Changes Coming to Credit Agencies Won’t Stop Hackers

Jordan Robertson of Bloomberg reports:

The three big U.S. credit-reporting agencies have agreed to be more helpful. Errors in your credit history will now be easier to correct and delinquent medical bills will take longer to hurt your credit score. An agreement announced Monday between New York Attorney General Eric Schneiderman and Experian, Equifax, and TransUnion will limit the damage caused by inaccurate credit reports, which can sabotage home and car purchases, jack up interest rates, and sometimes cost people their jobs.

But one thing was missing from the list of reforms. The credit agencies have long been prime targets for hackers, and the agreement made no mention of improvements to cyber-security practices.

As Robertson reports, the type of Experian breaches this blogger has reported on numerous times – where client login credentials are compromised and used to access Experian’s database – have continued. Since Bloomberg News reported on the problem in 2012, there have been additional breaches, and I now have 109 of Experian’s own reports to state attorneys general describing such breaches of their credit reporting database. That number is likely an underestimate, as not all states requiring reporting to the state attorney general, and not all states make reports available under public records law.

As Robertson notes,  this activist “has been pushing the Federal Trade Commission to tighten the industry’s security practices.” I filed a formal FTC complaint as an advocate in April 2012, but have seen no public action by the FTC in response.

Is Experian too big for the FTC to hold accountable for data security? Why haven’t we seen any consent order or administrative law proceeding?

In response to Robertson’s questions:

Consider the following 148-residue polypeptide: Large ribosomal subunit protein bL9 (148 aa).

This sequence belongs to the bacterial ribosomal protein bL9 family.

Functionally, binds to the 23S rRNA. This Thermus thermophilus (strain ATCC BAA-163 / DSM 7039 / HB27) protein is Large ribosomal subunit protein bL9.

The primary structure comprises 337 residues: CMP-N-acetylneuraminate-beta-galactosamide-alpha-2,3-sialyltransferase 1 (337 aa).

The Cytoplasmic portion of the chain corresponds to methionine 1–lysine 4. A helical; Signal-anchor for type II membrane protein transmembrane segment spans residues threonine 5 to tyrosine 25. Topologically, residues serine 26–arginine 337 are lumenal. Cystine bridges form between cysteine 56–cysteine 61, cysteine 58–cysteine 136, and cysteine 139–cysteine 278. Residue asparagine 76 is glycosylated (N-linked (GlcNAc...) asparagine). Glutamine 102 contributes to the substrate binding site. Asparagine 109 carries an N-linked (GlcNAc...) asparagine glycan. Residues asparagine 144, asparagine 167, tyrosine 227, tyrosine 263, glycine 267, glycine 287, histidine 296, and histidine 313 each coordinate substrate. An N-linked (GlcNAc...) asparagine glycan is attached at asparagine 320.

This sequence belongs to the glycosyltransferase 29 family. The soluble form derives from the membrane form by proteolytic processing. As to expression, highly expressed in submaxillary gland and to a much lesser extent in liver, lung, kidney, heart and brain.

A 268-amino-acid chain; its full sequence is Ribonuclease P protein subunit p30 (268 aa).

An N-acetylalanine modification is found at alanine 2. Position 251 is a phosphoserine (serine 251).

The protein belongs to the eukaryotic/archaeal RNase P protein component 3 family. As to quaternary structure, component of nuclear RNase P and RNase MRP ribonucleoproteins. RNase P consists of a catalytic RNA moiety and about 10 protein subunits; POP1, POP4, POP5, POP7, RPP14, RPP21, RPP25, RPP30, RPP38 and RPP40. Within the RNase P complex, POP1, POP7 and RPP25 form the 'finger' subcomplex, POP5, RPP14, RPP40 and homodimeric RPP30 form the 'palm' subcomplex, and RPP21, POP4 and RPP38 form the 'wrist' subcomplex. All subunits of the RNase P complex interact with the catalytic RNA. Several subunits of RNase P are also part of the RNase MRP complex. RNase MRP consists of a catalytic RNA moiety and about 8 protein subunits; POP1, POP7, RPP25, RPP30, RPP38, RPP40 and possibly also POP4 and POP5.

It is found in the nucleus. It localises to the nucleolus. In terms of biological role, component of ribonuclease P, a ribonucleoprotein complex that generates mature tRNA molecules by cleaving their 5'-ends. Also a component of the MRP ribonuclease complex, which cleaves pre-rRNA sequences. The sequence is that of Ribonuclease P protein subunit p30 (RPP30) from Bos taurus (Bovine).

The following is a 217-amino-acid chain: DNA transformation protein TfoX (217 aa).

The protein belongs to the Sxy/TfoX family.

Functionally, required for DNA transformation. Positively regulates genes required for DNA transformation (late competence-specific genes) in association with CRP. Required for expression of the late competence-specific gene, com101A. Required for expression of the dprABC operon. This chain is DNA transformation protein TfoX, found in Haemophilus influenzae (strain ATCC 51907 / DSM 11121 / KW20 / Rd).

Experian spokesman Gerry Tschopp said the company uses a sophisticated computer system to detect anomalies. “Data security and protection are a top priority, and we constantly invest in and evolve our systems to protect the integrity of our systems, our data and our platforms,” he wrote in an e-mail. TransUnion’s Clifton O’Neal said the company regularly reviews and tests its own internal security processes and controls. “However,” he added, “to maintain the integrity of our security procedures, specific details and efforts regarding those procedures cannot be disclosed.” And Equifax spokesman Tim Klein said: “The security and integrity of our data is of the utmost importance to us. Updating, enhancing the protections, ensuring they are as strong as possible, is an ongoing process for us and our data security team.”

Neither TransUnion nor Equifax have reported anywhere near the number of breaches due to compromised client login credentials that Experian has reported. And as both Brian Krebs and I have commented, when Experian’s database is breached by client login misuse, Experian offers consumers its own credit monitoring product. How convenient (and cost-saving) for them.

Robertson concludes:

Anything to make cleaning up identity theft easier is a good thing. At the same time, more transparency from the custodians of our most private information about how they safeguard to prevent attacks would be good, too.

To which I’d add: and more actual data security enforcement by the FTC would go a long way to getting the word out. That they have aggressively pursued LabMD while not taking action against Experian is just…. disturbing.

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